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Five Things You Must Do If You Have Workers Comp Career


Five Ways To Survive Your Workers Comp Career

Your Workers Comp career changes every year.  Interestingly enough, last week when I included the Five Ways To Prepare For The Death Of Workers Comp in the newsletter, more attention was paid than when I originally wrote the article in 2010.  One cannot ignore the intrusion of the Federal Government into Workers Comp – Medicare Set Asides.

Picture of Business man Workers Comp Career Hand

Many settlements now have to be approved by CMS.  Would you have thought that would occur even 10 years ago?   The answer is a definite no.  There have been many changes even in the last two years in the Workers Comp landscape from prepackaged medications given out by physicians to the beginning of the full adoption of Obamacare.

What would you do if tomorrow you no longer had your position?  These will apply whether you are in the sales, safety, actuarial, risk management, or claim areas.  Vendors should also heed this advice.

The five areas to think over for your Workers Comp career are:

  1. You cannot just sit behind your desk any longer and think you have a safe job until retirement.  Property Casualty reductions in staff numbers are astounding.  Seniority really means little in the Workers Comp marketplace.
  2. Picture Of Lady Five Things Working On Table

    You must network, network, and network more.  If you are not vising LinkedIn every day and have a less than 100% completed profile, you are cheating yourself.  There are many groups that you can join to not only read, but participate in the conversation.

  3. Cross-training is now a great idea.  There are many newer acronyms for cross-training.  If you are a one trick pony in the circus, what happens when they decide to remove your act?  There are many aspects to Workers Comp that you may be asked to explore IF you have the qualifications.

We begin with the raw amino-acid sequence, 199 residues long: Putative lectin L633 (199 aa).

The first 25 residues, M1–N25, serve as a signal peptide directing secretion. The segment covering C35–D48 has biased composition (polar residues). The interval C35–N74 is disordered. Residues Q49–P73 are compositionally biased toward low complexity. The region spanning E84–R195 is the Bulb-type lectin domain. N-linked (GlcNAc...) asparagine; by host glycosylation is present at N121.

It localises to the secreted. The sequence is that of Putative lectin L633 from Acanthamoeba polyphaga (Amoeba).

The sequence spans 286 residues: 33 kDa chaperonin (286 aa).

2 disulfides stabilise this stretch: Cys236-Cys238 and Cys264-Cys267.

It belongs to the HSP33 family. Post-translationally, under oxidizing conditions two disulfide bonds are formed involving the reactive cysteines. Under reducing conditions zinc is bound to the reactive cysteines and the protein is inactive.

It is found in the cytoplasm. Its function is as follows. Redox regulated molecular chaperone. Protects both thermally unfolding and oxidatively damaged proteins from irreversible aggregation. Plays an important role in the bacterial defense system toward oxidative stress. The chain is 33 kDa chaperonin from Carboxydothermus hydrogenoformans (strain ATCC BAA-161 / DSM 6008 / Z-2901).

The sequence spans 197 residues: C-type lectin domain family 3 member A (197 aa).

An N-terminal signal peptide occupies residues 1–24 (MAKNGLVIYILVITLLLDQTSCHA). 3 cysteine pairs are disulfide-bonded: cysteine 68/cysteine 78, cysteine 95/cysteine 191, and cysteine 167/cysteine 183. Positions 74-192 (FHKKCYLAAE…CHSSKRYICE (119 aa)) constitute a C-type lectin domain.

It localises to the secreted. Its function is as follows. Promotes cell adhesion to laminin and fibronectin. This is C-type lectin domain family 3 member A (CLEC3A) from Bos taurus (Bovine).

4. Attend conferences even if it is on your own time and dime.  Employers are rightfully cutting back on sending employees to conferences.   There are many low-cost or free ones in your area.  This goes hand-in-hand with #2 in this list.  I have recommended to unemployed workers that they go to conferences and drop off resumes with people working at the booths.  This is better than sending a resume to some anonymous email.  Some conferences have discouraged resume-dropping.  Check to make sure it is OK with the sponsors.
  5. Woman Employee Five Things Speaking Up In Meeting

    Educate yourself to the nth degree and not just in your specific area.  An AIC (Associate in Claims) is great.  Now, can you add on an ARM or even the more intensive CPCU?  The same can be said for an agent with a CIC.  For your resume or personnel file to be pulled out of the massive stacks, you need to beat out the competition.  You also can add your designations after you name.  Check out LinkedIn closely for the “letters after your name effect.”   They are noticeable by all that read info on you.

  6. Bonus – Be flexible as you may be asked to take over part of the duties of a job that may not be filled again due to the recession.  This is now very true in governmental positions.